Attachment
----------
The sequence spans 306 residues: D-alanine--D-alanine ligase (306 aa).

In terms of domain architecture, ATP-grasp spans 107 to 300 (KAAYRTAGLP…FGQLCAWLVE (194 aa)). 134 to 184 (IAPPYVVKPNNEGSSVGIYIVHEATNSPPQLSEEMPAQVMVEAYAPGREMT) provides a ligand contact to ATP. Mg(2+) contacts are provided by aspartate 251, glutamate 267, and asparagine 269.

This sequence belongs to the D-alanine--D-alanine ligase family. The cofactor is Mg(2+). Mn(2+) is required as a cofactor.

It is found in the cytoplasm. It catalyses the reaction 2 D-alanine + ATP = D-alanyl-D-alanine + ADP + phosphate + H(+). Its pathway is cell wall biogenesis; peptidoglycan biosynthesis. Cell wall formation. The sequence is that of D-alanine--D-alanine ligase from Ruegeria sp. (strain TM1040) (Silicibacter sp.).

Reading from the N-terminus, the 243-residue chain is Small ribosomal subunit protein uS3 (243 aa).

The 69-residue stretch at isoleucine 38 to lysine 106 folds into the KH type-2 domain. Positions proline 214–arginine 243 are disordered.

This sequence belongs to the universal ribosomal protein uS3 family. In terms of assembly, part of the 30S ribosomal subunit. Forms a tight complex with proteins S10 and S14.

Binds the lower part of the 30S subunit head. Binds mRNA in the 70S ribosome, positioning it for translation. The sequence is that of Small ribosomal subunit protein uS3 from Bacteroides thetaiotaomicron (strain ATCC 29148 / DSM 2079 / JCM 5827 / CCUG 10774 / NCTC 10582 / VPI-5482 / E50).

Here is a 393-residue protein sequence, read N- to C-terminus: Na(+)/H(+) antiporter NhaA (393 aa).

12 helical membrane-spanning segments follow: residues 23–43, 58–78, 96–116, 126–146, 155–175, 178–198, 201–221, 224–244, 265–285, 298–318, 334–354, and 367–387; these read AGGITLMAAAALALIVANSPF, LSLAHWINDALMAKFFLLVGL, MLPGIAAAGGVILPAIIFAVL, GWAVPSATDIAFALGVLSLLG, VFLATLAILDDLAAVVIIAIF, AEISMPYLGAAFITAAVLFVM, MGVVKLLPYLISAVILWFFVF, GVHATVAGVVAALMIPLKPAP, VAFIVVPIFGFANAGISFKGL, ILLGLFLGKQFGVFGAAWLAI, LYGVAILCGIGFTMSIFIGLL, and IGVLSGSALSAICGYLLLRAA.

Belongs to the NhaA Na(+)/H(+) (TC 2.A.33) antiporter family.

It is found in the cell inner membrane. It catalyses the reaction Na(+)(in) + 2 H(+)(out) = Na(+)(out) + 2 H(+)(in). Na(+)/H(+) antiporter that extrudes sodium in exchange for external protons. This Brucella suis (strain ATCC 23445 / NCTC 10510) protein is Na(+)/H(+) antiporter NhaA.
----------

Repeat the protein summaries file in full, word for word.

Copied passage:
The sequence spans 306 residues: D-alanine--D-alanine ligase (306 aa).

In terms of domain architecture, ATP-grasp spans 107 to 300 (KAAYRTAGLP…FGQLCAWLVE (194 aa)). 134 to 184 (IAPPYVVKPNNEGSSVGIYIVHEATNSPPQLSEEMPAQVMVEAYAPGREMT) provides a ligand contact to ATP. Mg(2+) contacts are provided by aspartate 251, glutamate 267, and asparagine 269.

This sequence belongs to the D-alanine--D-alanine ligase family. The cofactor is Mg(2+). Mn(2+) is required as a cofactor.

It is found in the cytoplasm. It catalyses the reaction 2 D-alanine + ATP = D-alanyl-D-alanine + ADP + phosphate + H(+). Its pathway is cell wall biogenesis; peptidoglycan biosynthesis. Cell wall formation. The sequence is that of D-alanine--D-alanine ligase from Ruegeria sp. (strain TM1040) (Silicibacter sp.).

Reading from the N-terminus, the 243-residue chain is Small ribosomal subunit protein uS3 (243 aa).

The 69-residue stretch at isoleucine 38 to lysine 106 folds into the KH type-2 domain. Positions proline 214–arginine 243 are disordered.

This sequence belongs to the universal ribosomal protein uS3 family. In terms of assembly, part of the 30S ribosomal subunit. Forms a tight complex with proteins S10 and S14.

Binds the lower part of the 30S subunit head. Binds mRNA in the 70S ribosome, positioning it for translation. The sequence is that of Small ribosomal subunit protein uS3 from Bacteroides thetaiotaomicron (strain ATCC 29148 / DSM 2079 / JCM 5827 / CCUG 10774 / NCTC 10582 / VPI-5482 / E50).

Here is a 393-residue protein sequence, read N- to C-terminus: Na(+)/H(+) antiporter NhaA (393 aa).

12 helical membrane-spanning segments follow: residues 23–43, 58–78, 96–116, 126–146, 155–175, 178–198, 201–221, 224–244, 265–285, 298–318, 334–354, and 367–387; these read AGGITLMAAAALALIVANSPF, LSLAHWINDALMAKFFLLVGL, MLPGIAAAGGVILPAIIFAVL, GWAVPSATDIAFALGVLSLLG, VFLATLAILDDLAAVVIIAIF, AEISMPYLGAAFITAAVLFVM, MGVVKLLPYLISAVILWFFVF, GVHATVAGVVAALMIPLKPAP, VAFIVVPIFGFANAGISFKGL, ILLGLFLGKQFGVFGAAWLAI, LYGVAILCGIGFTMSIFIGLL, and IGVLSGSALSAICGYLLLRAA.

Belongs to the NhaA Na(+)/H(+) (TC 2.A.33) antiporter family.

It is found in the cell inner membrane. It catalyses the reaction Na(+)(in) + 2 H(+)(out) = Na(+)(out) + 2 H(+)(in). Na(+)/H(+) antiporter that extrudes sodium in exchange for external protons. This Brucella suis (strain ATCC 23445 / NCTC 10510) protein is Na(+)/H(+) antiporter NhaA.